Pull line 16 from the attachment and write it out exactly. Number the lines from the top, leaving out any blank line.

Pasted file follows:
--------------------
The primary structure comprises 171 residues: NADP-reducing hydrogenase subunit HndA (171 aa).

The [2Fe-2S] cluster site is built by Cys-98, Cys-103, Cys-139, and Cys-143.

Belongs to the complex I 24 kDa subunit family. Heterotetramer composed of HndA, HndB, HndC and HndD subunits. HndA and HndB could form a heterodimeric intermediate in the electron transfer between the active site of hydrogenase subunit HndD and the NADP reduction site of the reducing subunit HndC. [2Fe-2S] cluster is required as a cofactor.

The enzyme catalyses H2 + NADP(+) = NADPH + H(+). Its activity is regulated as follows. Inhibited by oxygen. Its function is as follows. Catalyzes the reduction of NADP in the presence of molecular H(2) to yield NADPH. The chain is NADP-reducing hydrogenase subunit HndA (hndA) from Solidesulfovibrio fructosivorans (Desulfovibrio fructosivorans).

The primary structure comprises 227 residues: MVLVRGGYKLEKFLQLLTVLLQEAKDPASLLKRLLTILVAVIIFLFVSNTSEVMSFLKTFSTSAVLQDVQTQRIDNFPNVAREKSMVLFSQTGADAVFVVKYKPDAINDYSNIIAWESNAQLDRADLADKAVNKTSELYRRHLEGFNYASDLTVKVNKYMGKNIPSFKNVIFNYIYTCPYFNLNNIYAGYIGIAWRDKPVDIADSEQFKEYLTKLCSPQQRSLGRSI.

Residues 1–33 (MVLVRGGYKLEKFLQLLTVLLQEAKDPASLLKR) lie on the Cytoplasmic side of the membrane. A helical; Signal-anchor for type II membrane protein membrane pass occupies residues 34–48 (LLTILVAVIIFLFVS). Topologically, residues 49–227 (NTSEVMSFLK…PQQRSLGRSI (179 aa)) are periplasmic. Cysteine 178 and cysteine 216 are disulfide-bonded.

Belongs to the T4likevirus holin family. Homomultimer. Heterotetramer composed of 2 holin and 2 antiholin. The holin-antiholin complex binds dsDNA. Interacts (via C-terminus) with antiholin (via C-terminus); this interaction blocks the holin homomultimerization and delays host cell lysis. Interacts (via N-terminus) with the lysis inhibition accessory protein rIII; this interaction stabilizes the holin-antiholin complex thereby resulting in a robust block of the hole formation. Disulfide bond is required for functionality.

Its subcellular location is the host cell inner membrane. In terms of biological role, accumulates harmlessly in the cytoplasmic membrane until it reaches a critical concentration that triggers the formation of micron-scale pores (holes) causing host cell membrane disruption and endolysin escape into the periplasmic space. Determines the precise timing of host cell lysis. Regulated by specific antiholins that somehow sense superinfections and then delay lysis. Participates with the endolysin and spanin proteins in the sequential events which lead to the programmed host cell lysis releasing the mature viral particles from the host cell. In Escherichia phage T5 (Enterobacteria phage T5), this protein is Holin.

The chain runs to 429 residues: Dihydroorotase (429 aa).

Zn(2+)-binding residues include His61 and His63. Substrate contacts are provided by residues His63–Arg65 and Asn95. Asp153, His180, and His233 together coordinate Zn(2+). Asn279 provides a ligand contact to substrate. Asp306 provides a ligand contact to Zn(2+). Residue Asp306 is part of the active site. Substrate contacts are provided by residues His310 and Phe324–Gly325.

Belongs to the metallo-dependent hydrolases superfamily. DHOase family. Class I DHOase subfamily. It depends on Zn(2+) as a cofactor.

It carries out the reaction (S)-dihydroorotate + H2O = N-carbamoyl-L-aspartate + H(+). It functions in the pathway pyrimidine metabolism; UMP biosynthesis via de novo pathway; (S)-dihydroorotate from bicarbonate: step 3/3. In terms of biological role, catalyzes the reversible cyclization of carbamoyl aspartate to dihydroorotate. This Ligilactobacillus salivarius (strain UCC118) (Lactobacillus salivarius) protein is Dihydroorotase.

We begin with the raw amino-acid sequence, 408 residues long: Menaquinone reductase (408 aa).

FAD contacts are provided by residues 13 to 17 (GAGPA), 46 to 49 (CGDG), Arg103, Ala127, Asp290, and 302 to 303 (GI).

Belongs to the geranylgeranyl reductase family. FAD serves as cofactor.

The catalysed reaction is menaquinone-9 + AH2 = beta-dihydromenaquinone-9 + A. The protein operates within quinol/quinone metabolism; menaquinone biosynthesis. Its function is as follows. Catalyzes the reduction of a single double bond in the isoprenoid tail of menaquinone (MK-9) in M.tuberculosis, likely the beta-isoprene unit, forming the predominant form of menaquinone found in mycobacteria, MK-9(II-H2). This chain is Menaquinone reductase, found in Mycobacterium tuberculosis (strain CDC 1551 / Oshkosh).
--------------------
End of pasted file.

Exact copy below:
The catalysed reaction is menaquinone-9 + AH2 = beta-dihydromenaquinone-9 + A. The protein operates within quinol/quinone metabolism; menaquinone biosynthesis. Its function is as follows. Catalyzes the reduction of a single double bond in the isoprenoid tail of menaquinone (MK-9) in M.tuberculosis, likely the beta-isoprene unit, forming the predominant form of menaquinone found in mycobacteria, MK-9(II-H2). This chain is Menaquinone reductase, found in Mycobacterium tuberculosis (strain CDC 1551 / Oshkosh).